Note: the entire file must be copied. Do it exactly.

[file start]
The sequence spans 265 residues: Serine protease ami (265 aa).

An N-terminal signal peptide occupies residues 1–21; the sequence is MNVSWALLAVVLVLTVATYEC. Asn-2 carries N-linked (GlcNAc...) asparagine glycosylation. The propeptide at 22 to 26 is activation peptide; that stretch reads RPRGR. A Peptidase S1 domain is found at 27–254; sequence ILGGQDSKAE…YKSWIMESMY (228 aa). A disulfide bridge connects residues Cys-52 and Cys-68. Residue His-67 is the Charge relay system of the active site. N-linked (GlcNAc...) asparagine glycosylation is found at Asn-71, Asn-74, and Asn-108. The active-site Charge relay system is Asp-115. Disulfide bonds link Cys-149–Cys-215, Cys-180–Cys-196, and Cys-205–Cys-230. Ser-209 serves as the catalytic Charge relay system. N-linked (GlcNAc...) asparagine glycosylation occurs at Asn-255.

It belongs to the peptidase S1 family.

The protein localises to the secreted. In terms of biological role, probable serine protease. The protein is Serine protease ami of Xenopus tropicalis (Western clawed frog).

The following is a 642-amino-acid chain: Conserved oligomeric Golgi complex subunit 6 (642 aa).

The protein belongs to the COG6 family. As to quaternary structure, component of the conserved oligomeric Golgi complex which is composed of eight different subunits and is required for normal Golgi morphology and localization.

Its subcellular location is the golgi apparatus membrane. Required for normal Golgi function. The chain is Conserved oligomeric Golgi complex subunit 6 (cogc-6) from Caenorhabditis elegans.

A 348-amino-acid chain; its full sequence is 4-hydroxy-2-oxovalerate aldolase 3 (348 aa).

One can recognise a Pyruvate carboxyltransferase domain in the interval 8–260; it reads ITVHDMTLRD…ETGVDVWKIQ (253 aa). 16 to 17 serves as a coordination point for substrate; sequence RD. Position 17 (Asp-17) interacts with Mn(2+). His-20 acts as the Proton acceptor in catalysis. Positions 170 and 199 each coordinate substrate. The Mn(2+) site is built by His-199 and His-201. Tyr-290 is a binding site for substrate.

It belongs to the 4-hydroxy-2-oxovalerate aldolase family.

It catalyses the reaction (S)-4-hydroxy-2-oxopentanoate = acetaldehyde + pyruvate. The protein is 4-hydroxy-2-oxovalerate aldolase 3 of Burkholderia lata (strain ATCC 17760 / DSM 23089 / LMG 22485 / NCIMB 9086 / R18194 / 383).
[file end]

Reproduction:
The sequence spans 265 residues: Serine protease ami (265 aa).

An N-terminal signal peptide occupies residues 1–21; the sequence is MNVSWALLAVVLVLTVATYEC. Asn-2 carries N-linked (GlcNAc...) asparagine glycosylation. The propeptide at 22 to 26 is activation peptide; that stretch reads RPRGR. A Peptidase S1 domain is found at 27–254; sequence ILGGQDSKAE…YKSWIMESMY (228 aa). A disulfide bridge connects residues Cys-52 and Cys-68. Residue His-67 is the Charge relay system of the active site. N-linked (GlcNAc...) asparagine glycosylation is found at Asn-71, Asn-74, and Asn-108. The active-site Charge relay system is Asp-115. Disulfide bonds link Cys-149–Cys-215, Cys-180–Cys-196, and Cys-205–Cys-230. Ser-209 serves as the catalytic Charge relay system. N-linked (GlcNAc...) asparagine glycosylation occurs at Asn-255.

It belongs to the peptidase S1 family.

The protein localises to the secreted. In terms of biological role, probable serine protease. The protein is Serine protease ami of Xenopus tropicalis (Western clawed frog).

The following is a 642-amino-acid chain: Conserved oligomeric Golgi complex subunit 6 (642 aa).

The protein belongs to the COG6 family. As to quaternary structure, component of the conserved oligomeric Golgi complex which is composed of eight different subunits and is required for normal Golgi morphology and localization.

Its subcellular location is the golgi apparatus membrane. Required for normal Golgi function. The chain is Conserved oligomeric Golgi complex subunit 6 (cogc-6) from Caenorhabditis elegans.

A 348-amino-acid chain; its full sequence is 4-hydroxy-2-oxovalerate aldolase 3 (348 aa).

One can recognise a Pyruvate carboxyltransferase domain in the interval 8–260; it reads ITVHDMTLRD…ETGVDVWKIQ (253 aa). 16 to 17 serves as a coordination point for substrate; sequence RD. Position 17 (Asp-17) interacts with Mn(2+). His-20 acts as the Proton acceptor in catalysis. Positions 170 and 199 each coordinate substrate. The Mn(2+) site is built by His-199 and His-201. Tyr-290 is a binding site for substrate.

It belongs to the 4-hydroxy-2-oxovalerate aldolase family.

It catalyses the reaction (S)-4-hydroxy-2-oxopentanoate = acetaldehyde + pyruvate. The protein is 4-hydroxy-2-oxovalerate aldolase 3 of Burkholderia lata (strain ATCC 17760 / DSM 23089 / LMG 22485 / NCIMB 9086 / R18194 / 383).